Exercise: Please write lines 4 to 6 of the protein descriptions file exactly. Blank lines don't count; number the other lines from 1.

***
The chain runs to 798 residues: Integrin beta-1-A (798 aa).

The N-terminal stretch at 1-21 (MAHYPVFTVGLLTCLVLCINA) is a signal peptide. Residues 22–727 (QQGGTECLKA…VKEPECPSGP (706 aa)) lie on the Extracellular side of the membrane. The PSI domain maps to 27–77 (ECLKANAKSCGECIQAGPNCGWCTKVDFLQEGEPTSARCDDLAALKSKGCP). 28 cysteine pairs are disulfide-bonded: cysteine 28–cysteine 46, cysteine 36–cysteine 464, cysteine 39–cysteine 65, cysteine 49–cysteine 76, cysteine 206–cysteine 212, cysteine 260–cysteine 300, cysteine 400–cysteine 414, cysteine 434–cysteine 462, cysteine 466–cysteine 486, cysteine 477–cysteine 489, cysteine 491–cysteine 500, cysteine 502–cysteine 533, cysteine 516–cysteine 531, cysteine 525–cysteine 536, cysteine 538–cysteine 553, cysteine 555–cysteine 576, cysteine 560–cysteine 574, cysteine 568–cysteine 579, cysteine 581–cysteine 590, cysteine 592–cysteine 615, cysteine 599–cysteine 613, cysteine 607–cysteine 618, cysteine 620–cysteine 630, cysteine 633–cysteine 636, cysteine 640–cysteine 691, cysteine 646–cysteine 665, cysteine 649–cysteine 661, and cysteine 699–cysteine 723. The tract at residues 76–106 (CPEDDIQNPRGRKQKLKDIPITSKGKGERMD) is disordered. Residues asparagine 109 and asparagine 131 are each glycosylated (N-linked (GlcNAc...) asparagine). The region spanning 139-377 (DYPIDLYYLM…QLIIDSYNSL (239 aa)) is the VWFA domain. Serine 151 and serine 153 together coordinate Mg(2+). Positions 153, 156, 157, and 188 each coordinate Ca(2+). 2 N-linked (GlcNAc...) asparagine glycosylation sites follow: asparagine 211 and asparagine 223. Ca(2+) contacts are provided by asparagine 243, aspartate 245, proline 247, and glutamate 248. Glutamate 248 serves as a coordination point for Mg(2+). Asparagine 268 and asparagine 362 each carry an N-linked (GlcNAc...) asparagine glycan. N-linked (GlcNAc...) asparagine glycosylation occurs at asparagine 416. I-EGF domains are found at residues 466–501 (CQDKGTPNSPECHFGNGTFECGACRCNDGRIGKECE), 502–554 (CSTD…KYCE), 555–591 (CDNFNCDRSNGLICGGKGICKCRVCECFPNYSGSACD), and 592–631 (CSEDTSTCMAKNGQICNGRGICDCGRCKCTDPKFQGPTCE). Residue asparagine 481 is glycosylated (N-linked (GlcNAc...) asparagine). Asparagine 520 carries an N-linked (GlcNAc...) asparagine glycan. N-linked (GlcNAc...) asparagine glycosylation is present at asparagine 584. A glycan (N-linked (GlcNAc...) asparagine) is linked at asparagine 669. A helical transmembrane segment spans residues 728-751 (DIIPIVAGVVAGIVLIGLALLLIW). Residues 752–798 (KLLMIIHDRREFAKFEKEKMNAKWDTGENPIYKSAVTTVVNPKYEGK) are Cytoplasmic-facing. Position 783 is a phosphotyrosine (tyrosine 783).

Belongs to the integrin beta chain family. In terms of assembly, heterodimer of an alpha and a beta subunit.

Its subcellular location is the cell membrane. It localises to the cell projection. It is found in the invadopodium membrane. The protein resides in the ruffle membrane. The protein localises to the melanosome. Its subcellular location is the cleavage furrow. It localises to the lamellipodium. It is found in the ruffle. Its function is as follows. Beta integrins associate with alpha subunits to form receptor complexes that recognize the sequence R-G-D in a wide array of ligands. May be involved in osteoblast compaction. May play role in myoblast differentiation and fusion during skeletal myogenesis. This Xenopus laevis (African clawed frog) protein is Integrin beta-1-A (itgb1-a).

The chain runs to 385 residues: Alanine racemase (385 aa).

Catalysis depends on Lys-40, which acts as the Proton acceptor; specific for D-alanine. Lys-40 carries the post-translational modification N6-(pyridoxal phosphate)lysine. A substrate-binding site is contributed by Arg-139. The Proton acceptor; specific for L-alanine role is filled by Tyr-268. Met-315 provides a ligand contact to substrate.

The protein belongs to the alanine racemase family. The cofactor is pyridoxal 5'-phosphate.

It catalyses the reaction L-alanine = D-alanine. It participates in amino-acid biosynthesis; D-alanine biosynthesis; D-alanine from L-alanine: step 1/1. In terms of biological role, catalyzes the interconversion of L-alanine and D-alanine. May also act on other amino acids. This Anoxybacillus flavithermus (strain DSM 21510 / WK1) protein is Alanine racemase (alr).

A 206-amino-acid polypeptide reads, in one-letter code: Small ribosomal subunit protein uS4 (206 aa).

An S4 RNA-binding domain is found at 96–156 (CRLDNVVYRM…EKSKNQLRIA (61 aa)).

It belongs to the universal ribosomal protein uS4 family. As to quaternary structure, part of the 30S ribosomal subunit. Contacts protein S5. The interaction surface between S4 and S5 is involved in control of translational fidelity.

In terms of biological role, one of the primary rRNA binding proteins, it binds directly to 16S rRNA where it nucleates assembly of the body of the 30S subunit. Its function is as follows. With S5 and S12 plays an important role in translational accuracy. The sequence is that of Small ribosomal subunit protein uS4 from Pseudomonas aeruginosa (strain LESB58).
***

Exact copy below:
Its subcellular location is the cell membrane. It localises to the cell projection. It is found in the invadopodium membrane. The protein resides in the ruffle membrane. The protein localises to the melanosome. Its subcellular location is the cleavage furrow. It localises to the lamellipodium. It is found in the ruffle. Its function is as follows. Beta integrins associate with alpha subunits to form receptor complexes that recognize the sequence R-G-D in a wide array of ligands. May be involved in osteoblast compaction. May play role in myoblast differentiation and fusion during skeletal myogenesis. This Xenopus laevis (African clawed frog) protein is Integrin beta-1-A (itgb1-a).

The chain runs to 385 residues: Alanine racemase (385 aa).

Catalysis depends on Lys-40, which acts as the Proton acceptor; specific for D-alanine. Lys-40 carries the post-translational modification N6-(pyridoxal phosphate)lysine. A substrate-binding site is contributed by Arg-139. The Proton acceptor; specific for L-alanine role is filled by Tyr-268. Met-315 provides a ligand contact to substrate.